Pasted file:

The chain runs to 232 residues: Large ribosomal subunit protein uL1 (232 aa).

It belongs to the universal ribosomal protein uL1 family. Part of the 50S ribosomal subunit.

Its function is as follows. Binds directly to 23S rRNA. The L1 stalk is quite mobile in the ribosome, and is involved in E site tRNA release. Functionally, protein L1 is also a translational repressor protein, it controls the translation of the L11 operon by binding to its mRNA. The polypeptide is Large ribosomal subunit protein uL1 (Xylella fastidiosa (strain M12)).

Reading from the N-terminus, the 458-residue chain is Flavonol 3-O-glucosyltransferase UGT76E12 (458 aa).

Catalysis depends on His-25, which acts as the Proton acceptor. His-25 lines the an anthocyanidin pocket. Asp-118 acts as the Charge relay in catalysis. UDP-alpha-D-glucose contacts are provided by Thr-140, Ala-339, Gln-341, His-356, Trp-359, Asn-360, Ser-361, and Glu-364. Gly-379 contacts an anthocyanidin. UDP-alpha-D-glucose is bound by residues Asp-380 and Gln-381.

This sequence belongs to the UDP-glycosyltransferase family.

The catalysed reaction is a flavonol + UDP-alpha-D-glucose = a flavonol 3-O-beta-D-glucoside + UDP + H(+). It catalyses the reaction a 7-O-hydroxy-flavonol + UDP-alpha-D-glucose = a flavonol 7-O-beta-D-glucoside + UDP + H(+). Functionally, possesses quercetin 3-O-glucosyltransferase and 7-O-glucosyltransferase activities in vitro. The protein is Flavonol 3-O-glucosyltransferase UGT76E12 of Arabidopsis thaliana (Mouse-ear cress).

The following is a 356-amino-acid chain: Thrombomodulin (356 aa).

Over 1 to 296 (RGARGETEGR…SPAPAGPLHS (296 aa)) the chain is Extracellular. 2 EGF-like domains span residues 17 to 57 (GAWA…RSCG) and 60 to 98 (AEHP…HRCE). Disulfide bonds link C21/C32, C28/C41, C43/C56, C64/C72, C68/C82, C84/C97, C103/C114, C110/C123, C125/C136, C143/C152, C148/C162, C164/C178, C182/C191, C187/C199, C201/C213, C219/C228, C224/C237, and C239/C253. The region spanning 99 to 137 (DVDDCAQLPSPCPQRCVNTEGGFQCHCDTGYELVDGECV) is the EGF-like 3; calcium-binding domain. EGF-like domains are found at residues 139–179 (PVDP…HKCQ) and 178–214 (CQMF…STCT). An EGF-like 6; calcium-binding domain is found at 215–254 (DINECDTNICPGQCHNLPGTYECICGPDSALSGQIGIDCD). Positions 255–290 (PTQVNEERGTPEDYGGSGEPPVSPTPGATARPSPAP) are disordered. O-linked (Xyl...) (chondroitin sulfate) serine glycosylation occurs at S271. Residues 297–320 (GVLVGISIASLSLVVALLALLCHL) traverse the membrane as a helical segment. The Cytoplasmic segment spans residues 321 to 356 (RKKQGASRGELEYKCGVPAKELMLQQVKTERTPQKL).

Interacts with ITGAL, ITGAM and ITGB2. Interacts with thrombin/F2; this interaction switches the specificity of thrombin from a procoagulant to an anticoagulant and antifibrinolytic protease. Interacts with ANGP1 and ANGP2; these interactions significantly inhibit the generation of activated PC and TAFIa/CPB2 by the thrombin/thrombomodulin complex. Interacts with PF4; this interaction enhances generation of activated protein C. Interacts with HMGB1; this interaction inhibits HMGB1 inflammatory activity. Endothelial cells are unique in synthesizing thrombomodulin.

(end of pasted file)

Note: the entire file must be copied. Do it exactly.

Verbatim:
The chain runs to 232 residues: Large ribosomal subunit protein uL1 (232 aa).

It belongs to the universal ribosomal protein uL1 family. Part of the 50S ribosomal subunit.

Its function is as follows. Binds directly to 23S rRNA. The L1 stalk is quite mobile in the ribosome, and is involved in E site tRNA release. Functionally, protein L1 is also a translational repressor protein, it controls the translation of the L11 operon by binding to its mRNA. The polypeptide is Large ribosomal subunit protein uL1 (Xylella fastidiosa (strain M12)).

Reading from the N-terminus, the 458-residue chain is Flavonol 3-O-glucosyltransferase UGT76E12 (458 aa).

Catalysis depends on His-25, which acts as the Proton acceptor. His-25 lines the an anthocyanidin pocket. Asp-118 acts as the Charge relay in catalysis. UDP-alpha-D-glucose contacts are provided by Thr-140, Ala-339, Gln-341, His-356, Trp-359, Asn-360, Ser-361, and Glu-364. Gly-379 contacts an anthocyanidin. UDP-alpha-D-glucose is bound by residues Asp-380 and Gln-381.

This sequence belongs to the UDP-glycosyltransferase family.

The catalysed reaction is a flavonol + UDP-alpha-D-glucose = a flavonol 3-O-beta-D-glucoside + UDP + H(+). It catalyses the reaction a 7-O-hydroxy-flavonol + UDP-alpha-D-glucose = a flavonol 7-O-beta-D-glucoside + UDP + H(+). Functionally, possesses quercetin 3-O-glucosyltransferase and 7-O-glucosyltransferase activities in vitro. The protein is Flavonol 3-O-glucosyltransferase UGT76E12 of Arabidopsis thaliana (Mouse-ear cress).

The following is a 356-amino-acid chain: Thrombomodulin (356 aa).

Over 1 to 296 (RGARGETEGR…SPAPAGPLHS (296 aa)) the chain is Extracellular. 2 EGF-like domains span residues 17 to 57 (GAWA…RSCG) and 60 to 98 (AEHP…HRCE). Disulfide bonds link C21/C32, C28/C41, C43/C56, C64/C72, C68/C82, C84/C97, C103/C114, C110/C123, C125/C136, C143/C152, C148/C162, C164/C178, C182/C191, C187/C199, C201/C213, C219/C228, C224/C237, and C239/C253. The region spanning 99 to 137 (DVDDCAQLPSPCPQRCVNTEGGFQCHCDTGYELVDGECV) is the EGF-like 3; calcium-binding domain. EGF-like domains are found at residues 139–179 (PVDP…HKCQ) and 178–214 (CQMF…STCT). An EGF-like 6; calcium-binding domain is found at 215–254 (DINECDTNICPGQCHNLPGTYECICGPDSALSGQIGIDCD). Positions 255–290 (PTQVNEERGTPEDYGGSGEPPVSPTPGATARPSPAP) are disordered. O-linked (Xyl...) (chondroitin sulfate) serine glycosylation occurs at S271. Residues 297–320 (GVLVGISIASLSLVVALLALLCHL) traverse the membrane as a helical segment. The Cytoplasmic segment spans residues 321 to 356 (RKKQGASRGELEYKCGVPAKELMLQQVKTERTPQKL).

Interacts with ITGAL, ITGAM and ITGB2. Interacts with thrombin/F2; this interaction switches the specificity of thrombin from a procoagulant to an anticoagulant and antifibrinolytic protease. Interacts with ANGP1 and ANGP2; these interactions significantly inhibit the generation of activated PC and TAFIa/CPB2 by the thrombin/thrombomodulin complex. Interacts with PF4; this interaction enhances generation of activated protein C. Interacts with HMGB1; this interaction inhibits HMGB1 inflammatory activity. Endothelial cells are unique in synthesizing thrombomodulin.